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Always record everything, even your first try

Producer Rick Johnson summarizes the recording of Melanie Johnson's new CD, Soul of a Spy, available from CD Baby

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When Melanie began her second album "Soul of a Spy", I had been out of the studio business, and even out of music, for a number of years. In the 80s and 90s, we had a studio based around an Otari deck and a TAC Scorpion board, and I was accustomed to reels of tape going 'round, and dozens of outboard processing boxes and synths. This album was to be put together "in the box" using a Mac, Digital Performer software, and plug-in effects and virtual instruments. To me, the process was like science fiction at times, and often I thought of those Star Trek episodes where the 20th century person wakes up in the 23rd, and is astounded at the technology.

Pointless: I wasn't involved in this track; Melanie sent a demo to her friends in Nashville and they did all the instrumental tracks, also in Digital Performer, and used a program called "Fetch" to send them to her. She did the vocals at home, using an AKG C414 mike, and "fetched" those tracks back to them. The final mix was done in DP in Texas (thanks to Jack, Craig, and Joe!)

It Was: The drums are EZDrummer entered with a DrumKat trigger pad and a lot of tweaking. Bass and piano are from Kontakt, and some of the guitar sounds are from a Kontakt library, Lyrical Distortion. Other guitars are Mel's Fender '57 re-issue Stratocaster, through Amplitube. The middle section used a sample from M-tron, pitch-and-time shifted to fit the key of the song, and even a whooshing Emulator II sound, heavily effected. Mel likes to compile her vocals from many takes, but the high, almost screaming part at the end was a first take; she couldn't do it as well on any later attempts. Moral: always record everything, even your first try.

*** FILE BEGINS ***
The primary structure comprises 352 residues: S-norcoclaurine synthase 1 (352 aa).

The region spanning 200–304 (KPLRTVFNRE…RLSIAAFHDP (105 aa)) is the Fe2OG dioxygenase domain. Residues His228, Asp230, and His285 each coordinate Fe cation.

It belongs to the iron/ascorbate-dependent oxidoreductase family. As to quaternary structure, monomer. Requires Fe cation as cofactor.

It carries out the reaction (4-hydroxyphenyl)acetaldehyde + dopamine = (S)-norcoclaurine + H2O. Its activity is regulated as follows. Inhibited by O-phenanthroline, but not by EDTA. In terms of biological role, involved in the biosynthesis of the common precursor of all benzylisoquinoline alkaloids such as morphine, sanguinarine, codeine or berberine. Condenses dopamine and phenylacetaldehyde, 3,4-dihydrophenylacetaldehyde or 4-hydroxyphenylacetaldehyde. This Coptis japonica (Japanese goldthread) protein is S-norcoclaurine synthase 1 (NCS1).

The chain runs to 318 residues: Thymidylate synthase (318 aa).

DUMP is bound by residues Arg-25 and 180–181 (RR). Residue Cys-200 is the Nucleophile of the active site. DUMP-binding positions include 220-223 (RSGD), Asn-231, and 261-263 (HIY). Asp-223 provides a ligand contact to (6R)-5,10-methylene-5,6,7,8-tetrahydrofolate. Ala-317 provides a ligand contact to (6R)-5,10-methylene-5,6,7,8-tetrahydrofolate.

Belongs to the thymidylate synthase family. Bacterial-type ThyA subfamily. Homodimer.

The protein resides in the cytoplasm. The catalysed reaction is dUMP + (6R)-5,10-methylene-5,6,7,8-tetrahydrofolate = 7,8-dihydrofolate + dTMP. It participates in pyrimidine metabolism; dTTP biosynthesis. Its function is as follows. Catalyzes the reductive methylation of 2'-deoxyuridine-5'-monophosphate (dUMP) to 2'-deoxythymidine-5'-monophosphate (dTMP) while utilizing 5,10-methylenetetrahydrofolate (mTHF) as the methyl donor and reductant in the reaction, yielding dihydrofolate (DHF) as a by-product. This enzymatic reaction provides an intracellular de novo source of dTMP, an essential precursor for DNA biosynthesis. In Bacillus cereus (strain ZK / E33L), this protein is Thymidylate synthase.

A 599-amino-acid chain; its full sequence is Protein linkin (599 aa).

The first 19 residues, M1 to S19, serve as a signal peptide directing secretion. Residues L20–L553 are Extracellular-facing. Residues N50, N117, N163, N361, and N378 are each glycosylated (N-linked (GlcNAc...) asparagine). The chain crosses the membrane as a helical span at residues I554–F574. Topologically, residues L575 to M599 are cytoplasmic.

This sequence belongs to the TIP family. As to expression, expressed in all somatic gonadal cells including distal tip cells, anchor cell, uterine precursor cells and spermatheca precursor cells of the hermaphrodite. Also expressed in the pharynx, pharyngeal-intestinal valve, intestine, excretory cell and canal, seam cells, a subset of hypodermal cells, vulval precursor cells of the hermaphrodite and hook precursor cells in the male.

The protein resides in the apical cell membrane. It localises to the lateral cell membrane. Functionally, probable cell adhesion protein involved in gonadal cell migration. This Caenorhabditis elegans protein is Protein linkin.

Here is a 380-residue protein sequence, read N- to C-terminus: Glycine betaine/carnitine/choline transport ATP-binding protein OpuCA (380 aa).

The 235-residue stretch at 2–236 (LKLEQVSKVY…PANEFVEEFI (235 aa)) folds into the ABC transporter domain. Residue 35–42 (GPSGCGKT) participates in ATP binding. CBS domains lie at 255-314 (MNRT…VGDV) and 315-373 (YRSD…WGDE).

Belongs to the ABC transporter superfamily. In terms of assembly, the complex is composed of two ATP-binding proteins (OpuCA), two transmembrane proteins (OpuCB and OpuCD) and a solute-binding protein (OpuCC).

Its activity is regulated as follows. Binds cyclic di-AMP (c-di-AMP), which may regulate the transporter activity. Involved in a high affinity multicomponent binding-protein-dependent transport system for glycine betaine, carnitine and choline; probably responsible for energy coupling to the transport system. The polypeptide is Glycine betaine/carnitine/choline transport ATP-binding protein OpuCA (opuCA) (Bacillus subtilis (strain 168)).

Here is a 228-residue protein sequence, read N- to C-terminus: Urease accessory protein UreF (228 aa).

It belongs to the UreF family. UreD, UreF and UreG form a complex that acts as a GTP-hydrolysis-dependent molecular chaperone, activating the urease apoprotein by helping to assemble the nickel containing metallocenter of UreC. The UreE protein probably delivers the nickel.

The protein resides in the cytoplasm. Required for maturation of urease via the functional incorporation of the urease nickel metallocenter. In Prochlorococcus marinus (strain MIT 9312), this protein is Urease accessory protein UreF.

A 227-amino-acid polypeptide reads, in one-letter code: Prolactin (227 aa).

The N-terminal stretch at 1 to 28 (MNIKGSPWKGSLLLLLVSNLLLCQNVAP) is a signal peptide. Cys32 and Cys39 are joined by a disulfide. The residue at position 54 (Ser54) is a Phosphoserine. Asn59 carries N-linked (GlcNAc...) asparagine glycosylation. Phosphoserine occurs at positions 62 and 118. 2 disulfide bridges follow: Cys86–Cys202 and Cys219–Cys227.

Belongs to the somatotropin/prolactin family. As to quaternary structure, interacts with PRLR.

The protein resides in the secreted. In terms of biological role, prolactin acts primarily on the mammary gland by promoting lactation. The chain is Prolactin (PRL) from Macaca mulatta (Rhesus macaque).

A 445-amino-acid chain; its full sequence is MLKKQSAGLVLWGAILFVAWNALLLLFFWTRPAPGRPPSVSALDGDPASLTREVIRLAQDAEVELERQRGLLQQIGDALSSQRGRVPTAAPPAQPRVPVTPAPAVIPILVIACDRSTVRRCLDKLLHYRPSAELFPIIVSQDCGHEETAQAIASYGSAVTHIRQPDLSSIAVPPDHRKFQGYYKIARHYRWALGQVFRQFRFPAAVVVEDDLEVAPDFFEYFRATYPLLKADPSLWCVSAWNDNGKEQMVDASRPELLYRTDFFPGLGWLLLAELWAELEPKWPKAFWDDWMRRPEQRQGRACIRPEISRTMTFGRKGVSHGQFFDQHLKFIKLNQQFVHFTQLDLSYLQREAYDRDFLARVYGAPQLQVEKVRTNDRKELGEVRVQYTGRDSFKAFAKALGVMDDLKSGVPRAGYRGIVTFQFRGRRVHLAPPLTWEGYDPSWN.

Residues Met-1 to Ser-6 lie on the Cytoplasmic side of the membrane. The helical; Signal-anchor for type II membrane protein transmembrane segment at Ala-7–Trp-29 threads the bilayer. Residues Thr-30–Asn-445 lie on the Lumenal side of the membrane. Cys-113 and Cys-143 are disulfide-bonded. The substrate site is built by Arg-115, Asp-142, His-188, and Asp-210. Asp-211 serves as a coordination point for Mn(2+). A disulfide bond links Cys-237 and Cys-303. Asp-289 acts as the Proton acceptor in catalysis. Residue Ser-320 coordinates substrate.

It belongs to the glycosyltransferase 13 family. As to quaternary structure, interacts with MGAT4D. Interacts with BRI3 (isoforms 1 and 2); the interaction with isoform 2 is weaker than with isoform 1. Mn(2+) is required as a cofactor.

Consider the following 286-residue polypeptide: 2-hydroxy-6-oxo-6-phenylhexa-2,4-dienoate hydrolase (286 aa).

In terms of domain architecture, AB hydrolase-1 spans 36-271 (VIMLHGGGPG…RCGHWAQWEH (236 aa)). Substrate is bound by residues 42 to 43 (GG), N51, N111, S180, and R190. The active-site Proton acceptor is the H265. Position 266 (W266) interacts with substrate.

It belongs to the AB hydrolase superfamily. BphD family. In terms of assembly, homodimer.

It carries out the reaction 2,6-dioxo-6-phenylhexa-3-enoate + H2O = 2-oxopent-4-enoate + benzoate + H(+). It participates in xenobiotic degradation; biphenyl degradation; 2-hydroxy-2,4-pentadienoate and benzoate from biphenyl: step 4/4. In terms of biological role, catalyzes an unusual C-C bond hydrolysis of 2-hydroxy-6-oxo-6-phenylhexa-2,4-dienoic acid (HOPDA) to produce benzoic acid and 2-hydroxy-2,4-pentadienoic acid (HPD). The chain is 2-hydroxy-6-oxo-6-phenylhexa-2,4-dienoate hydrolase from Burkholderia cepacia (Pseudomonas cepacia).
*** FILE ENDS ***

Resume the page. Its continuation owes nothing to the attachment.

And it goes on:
Smokescreen: This one was left over from some sessions for her previous album "Time Lapse". I didn't really have anything to do with it… I like the mix, and drum sound. Minimal overdubs, and nice piano work using a VI, but I don't know which one.

All in My Head: The drums and bass were recorded in Nuendo at a local studio, and the OMF files imported to DP. Guitar overdubs were Amplitube and Pod. There's a fair amount of M-tron on this as well.

Twice Upon a Time: The acoustic guitar was recorded to a click, and various Kontakt sounds overdubbed. There's a reverbed-out Amplitube track. The orchestral sounds were EWQLSO instruments, if memory serves.

Soul of a Spy: The bass and Drums were recorded in a different studio in DP. The EastWest cellos figure prominently in this one. Acoustic and electric guitars overdubbed. The organ was a midi track played by the drummer, Dave, and replaced with a new NI B4 sound later. Solo guitars were by our friend Jim using a Pod.

Dance to a Band: The fiddler did a number of tracks that Melanie comped to make the finished part.

Summer Side: This one started as a DX7 harpsichord sound to a click track. This was my first attempt with EZDrummer and DrumKat, and bass, piano, horns, and strings were Kontakt.

Time It Takes to Cry: This cut is the most under-rated on the album, I think: a little polished pop gem. I like the leslie'd guitar. The bass and drums are live, and there are plenty of Kontakt sounds and a faux organ sound that's really Arturia Minimoog V. All the guitars are Amplitube again.

Turn Down Day: Melanie did this one, with just her Strat, a Garageband loop, and a Plugsound Free synth sound. A nice new take on a great old song.

Surf Cool: This is an unlisted bonus instrumental written as the theme for a local NPR station program. The drums are EZDrummer, the bass is J-bass, and the organ sounds are old DX7 sounds through the FM7 VI. Mel played the guitar with her trusty Strat and Amplitube.

All in all, it was a great way to get re-acquainted with recording technology, 21st-century style, though the learning curve was steep at times. Hope you can give it a listen!

---Rick Johnson

You can buy this CD from http://cdbaby.com/cd/melaniejohnson2

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By David Mellor Thursday November 30, 2006
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